Sudan: South preparing for possible influx from Darfur
|Publisher||Integrated Regional Information Networks (IRIN)|
|Publication Date||13 March 2009|
|Cite as||Integrated Regional Information Networks (IRIN), Sudan: South preparing for possible influx from Darfur, 13 March 2009, available at: http://www.refworld.org/docid/49be0a211a.html [accessed 26 December 2014]|
JUBA, 13 March 2009 (IRIN) - The expulsion or closure of 16 relief agencies in Darfur could trigger an exodus into Southern Sudan, aid officials warned.
In preparation, the UN and the Southern Sudan Relief and Rehabilitation Commission (SSRRC) are preparing for potential inflows of Darfuris, said Lise Grande, the UN's Deputy Resident Coordinator and Humanitarian Coordinator for Southern Sudan.
"Here in the South, under the SSRRC, we are going to have a contingency planning exercise that will look at how we might try and mount support," Grande said.
"There are technical assessments going on between the [Khartoum government's] Humanitarian Aid Commission in the North and the UN agencies," Grande said on 13 March.
"They are creating assessments throughout the three Darfur states, looking at the gaps in assistance created by the departing NGOs."
The expulsions are expected to leave an estimated 1.1 million people, especially in Darfur, without food, 1.5 million without healthcare and more than a million without drinking water.
"One of the things that those assessments will look at is possible migration flows," Grande said. Of particular concern were potential movements from south Darfur into the neighbouring South Sudanese state of Northern Bahr el Ghazal.
"This is something that we may expect," Grande added, warning that South Sudan already faced a major humanitarian crisis of its own.
Attacks by the Ugandan Lord's Resistance Army (LRA) have affected more than 100,000 people in South Sudan, half of whom were children, she said.
These included families in Western and Central Equatoria fleeing reprisal attacks by the rebels following a joint military operation against the LRA that began last December.
"Assessments ? confirm that more than 100,000 people are vulnerable as a result of the upsurge of LRA attacks," said Grande.
These include over 36,000 internally displaced people (IDPs) who fled their homes in South Sudan, and more than 16,000 refugees from the DRC.
"An additional 50,000 people in host communities ? are reported to be vulnerable and need humanitarian assistance," Grande told reporters in Juba, capital of Southern Sudan.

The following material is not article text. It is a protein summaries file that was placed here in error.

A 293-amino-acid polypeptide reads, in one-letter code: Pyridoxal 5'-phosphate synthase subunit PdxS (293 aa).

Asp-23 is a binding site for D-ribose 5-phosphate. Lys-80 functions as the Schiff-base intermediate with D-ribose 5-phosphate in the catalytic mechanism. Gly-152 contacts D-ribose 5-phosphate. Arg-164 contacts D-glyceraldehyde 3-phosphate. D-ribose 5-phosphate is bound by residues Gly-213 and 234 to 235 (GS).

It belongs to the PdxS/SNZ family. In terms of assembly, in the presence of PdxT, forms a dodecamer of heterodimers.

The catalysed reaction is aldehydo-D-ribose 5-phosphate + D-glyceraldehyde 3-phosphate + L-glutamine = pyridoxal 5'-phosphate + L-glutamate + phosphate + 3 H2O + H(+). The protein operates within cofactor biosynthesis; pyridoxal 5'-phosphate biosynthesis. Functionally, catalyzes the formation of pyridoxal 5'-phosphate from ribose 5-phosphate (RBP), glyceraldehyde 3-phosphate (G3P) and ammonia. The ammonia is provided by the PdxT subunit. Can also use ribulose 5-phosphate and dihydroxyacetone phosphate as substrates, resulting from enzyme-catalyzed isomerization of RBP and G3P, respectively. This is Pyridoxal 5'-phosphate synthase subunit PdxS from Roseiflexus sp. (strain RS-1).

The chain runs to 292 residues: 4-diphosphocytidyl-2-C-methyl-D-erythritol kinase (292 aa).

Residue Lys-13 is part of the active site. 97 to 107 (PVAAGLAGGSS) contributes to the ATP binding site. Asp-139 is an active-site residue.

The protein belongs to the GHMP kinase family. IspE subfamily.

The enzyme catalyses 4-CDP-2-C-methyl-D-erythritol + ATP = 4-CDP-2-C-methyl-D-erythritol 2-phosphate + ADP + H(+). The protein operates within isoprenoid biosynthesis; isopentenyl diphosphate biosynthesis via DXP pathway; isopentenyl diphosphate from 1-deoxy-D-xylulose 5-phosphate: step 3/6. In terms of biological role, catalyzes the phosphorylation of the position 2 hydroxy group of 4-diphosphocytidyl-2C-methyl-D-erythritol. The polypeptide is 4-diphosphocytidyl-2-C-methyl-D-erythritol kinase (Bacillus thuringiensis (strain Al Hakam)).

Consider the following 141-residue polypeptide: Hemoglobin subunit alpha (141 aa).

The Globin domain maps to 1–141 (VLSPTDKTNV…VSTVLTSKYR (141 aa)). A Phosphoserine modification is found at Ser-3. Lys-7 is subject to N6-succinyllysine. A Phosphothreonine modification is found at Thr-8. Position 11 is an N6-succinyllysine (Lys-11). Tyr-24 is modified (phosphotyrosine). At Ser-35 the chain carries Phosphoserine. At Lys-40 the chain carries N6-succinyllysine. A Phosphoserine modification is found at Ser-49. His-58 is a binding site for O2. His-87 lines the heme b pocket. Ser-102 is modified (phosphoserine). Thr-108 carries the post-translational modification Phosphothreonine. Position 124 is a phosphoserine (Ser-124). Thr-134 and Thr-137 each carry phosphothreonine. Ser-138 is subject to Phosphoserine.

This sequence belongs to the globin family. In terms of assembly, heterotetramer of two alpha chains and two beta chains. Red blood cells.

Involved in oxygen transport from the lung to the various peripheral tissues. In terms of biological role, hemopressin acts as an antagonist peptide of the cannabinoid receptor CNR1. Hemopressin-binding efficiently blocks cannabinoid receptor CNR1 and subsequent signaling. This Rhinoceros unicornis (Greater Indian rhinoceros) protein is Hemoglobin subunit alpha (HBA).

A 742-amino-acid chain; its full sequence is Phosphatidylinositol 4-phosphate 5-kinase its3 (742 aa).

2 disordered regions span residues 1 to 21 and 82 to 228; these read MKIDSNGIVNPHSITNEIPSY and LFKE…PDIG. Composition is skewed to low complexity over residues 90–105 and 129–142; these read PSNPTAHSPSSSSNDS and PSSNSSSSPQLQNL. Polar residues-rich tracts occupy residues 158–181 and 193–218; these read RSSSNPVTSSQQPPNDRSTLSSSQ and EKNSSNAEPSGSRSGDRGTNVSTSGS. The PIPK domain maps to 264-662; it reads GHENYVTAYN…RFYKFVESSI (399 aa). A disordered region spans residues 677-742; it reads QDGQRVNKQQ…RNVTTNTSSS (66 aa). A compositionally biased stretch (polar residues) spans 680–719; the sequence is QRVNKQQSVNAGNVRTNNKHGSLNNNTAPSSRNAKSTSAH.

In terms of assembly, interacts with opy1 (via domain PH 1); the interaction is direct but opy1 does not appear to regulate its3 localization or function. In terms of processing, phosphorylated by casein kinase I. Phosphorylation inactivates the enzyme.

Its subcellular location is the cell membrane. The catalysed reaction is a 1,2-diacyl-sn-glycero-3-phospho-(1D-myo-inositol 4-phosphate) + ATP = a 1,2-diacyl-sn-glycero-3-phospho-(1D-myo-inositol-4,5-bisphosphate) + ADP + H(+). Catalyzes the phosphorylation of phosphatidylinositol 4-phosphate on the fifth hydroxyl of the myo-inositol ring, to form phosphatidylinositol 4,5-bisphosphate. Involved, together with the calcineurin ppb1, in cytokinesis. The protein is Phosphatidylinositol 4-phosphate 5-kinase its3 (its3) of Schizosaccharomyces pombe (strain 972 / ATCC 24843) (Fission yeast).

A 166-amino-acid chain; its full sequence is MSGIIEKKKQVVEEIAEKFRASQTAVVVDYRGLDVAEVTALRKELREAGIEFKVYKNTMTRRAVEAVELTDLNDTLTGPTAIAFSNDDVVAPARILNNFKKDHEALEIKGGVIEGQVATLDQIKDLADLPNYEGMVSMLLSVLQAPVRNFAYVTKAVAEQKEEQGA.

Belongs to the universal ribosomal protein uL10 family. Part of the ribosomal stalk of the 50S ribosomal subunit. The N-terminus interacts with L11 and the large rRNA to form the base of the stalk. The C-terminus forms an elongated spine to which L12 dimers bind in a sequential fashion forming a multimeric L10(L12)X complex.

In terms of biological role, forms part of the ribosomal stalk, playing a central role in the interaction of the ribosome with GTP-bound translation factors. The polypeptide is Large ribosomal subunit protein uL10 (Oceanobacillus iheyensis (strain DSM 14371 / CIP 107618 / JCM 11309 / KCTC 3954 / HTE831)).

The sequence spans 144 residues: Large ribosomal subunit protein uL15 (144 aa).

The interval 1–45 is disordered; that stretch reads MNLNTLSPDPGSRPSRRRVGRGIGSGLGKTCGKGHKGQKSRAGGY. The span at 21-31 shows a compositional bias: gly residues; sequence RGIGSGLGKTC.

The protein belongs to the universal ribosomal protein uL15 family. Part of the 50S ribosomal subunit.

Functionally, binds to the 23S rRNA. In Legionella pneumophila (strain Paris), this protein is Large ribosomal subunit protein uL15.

Conditions were growing worse, the UN warned in an additional statement.
"Assessments confirm that food security and nutrition have deteriorated dramatically over the past three months," it said. "The incidence of communicable diseases has increased."
More than 350 cases of watery diarrhoea, 230 of dysentery, 1,650 of malaria and 25 of measles were reported, according to UN and Southern Sudanese data.
LRA units have scattered widely since the joint campaign by Ugandan, DR Congolese and South Sudanese forces.
"Attacks by small groups of LRA soldiers are expected to continue, destabilising the area for the foreseeable future and creating humanitarian needs which cannot be met through existing resources," the UN statement noted.
Extra support needed
More support, including seeds and farming tools, was needed. "The numbers are getting too big, and conditions are sliding," Grande said, adding that a request for extra support had been submitted to the UN Central Emergency Response Fund (CERF).
"With the rains coming shortly, the next stage of the humanitarian operation is likely to be very costly," she added.
Protection of the vulnerable ? especially children and former abductees ? was a "major gap" in the emergency response. Up to 2,000 unaccompanied or separated children needed help.
Meanwhile, Grande expressed concern over a recent outbreak of "violent tribal clashes" in the Pibor region of Jonglei state. "We have preliminary reports that may indicate ? as many as 100 people have been killed," she said.